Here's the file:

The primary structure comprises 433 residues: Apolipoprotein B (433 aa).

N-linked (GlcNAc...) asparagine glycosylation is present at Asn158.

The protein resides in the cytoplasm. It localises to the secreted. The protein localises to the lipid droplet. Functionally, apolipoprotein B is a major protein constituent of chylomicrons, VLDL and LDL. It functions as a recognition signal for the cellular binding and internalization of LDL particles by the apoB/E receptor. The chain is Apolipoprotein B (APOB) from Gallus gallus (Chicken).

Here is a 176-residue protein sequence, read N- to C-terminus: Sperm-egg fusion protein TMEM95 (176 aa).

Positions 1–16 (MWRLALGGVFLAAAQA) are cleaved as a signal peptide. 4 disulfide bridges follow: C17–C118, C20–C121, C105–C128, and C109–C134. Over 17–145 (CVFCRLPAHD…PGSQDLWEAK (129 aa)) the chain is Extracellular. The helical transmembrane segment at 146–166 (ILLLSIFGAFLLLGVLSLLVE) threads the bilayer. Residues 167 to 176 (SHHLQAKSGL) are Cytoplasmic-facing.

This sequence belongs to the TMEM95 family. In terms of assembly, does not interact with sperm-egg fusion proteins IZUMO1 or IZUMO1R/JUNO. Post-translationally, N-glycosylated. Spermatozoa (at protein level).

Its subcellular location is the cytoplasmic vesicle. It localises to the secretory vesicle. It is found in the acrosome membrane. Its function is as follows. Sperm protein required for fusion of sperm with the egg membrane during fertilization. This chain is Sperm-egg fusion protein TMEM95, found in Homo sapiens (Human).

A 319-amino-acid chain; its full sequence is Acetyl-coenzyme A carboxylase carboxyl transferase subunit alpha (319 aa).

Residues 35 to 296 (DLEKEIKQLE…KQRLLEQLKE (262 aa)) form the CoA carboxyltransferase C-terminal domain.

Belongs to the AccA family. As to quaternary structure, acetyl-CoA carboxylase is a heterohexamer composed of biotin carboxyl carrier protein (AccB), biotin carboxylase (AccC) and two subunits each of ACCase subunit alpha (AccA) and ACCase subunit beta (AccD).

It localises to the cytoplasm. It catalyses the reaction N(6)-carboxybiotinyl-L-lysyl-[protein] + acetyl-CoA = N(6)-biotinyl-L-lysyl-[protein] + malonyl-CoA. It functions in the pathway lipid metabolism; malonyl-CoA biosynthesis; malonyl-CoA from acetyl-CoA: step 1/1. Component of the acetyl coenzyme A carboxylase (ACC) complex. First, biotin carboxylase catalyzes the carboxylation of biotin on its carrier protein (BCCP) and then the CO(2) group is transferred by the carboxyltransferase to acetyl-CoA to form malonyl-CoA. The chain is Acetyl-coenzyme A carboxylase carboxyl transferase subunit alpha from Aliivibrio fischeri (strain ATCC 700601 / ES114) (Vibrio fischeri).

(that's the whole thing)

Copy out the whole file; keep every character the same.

The primary structure comprises 433 residues: Apolipoprotein B (433 aa).

N-linked (GlcNAc...) asparagine glycosylation is present at Asn158.

The protein resides in the cytoplasm. It localises to the secreted. The protein localises to the lipid droplet. Functionally, apolipoprotein B is a major protein constituent of chylomicrons, VLDL and LDL. It functions as a recognition signal for the cellular binding and internalization of LDL particles by the apoB/E receptor. The chain is Apolipoprotein B (APOB) from Gallus gallus (Chicken).

Here is a 176-residue protein sequence, read N- to C-terminus: Sperm-egg fusion protein TMEM95 (176 aa).

Positions 1–16 (MWRLALGGVFLAAAQA) are cleaved as a signal peptide. 4 disulfide bridges follow: C17–C118, C20–C121, C105–C128, and C109–C134. Over 17–145 (CVFCRLPAHD…PGSQDLWEAK (129 aa)) the chain is Extracellular. The helical transmembrane segment at 146–166 (ILLLSIFGAFLLLGVLSLLVE) threads the bilayer. Residues 167 to 176 (SHHLQAKSGL) are Cytoplasmic-facing.

This sequence belongs to the TMEM95 family. In terms of assembly, does not interact with sperm-egg fusion proteins IZUMO1 or IZUMO1R/JUNO. Post-translationally, N-glycosylated. Spermatozoa (at protein level).

Its subcellular location is the cytoplasmic vesicle. It localises to the secretory vesicle. It is found in the acrosome membrane. Its function is as follows. Sperm protein required for fusion of sperm with the egg membrane during fertilization. This chain is Sperm-egg fusion protein TMEM95, found in Homo sapiens (Human).

A 319-amino-acid chain; its full sequence is Acetyl-coenzyme A carboxylase carboxyl transferase subunit alpha (319 aa).

Residues 35 to 296 (DLEKEIKQLE…KQRLLEQLKE (262 aa)) form the CoA carboxyltransferase C-terminal domain.

Belongs to the AccA family. As to quaternary structure, acetyl-CoA carboxylase is a heterohexamer composed of biotin carboxyl carrier protein (AccB), biotin carboxylase (AccC) and two subunits each of ACCase subunit alpha (AccA) and ACCase subunit beta (AccD).

It localises to the cytoplasm. It catalyses the reaction N(6)-carboxybiotinyl-L-lysyl-[protein] + acetyl-CoA = N(6)-biotinyl-L-lysyl-[protein] + malonyl-CoA. It functions in the pathway lipid metabolism; malonyl-CoA biosynthesis; malonyl-CoA from acetyl-CoA: step 1/1. Component of the acetyl coenzyme A carboxylase (ACC) complex. First, biotin carboxylase catalyzes the carboxylation of biotin on its carrier protein (BCCP) and then the CO(2) group is transferred by the carboxyltransferase to acetyl-CoA to form malonyl-CoA. The chain is Acetyl-coenzyme A carboxylase carboxyl transferase subunit alpha from Aliivibrio fischeri (strain ATCC 700601 / ES114) (Vibrio fischeri).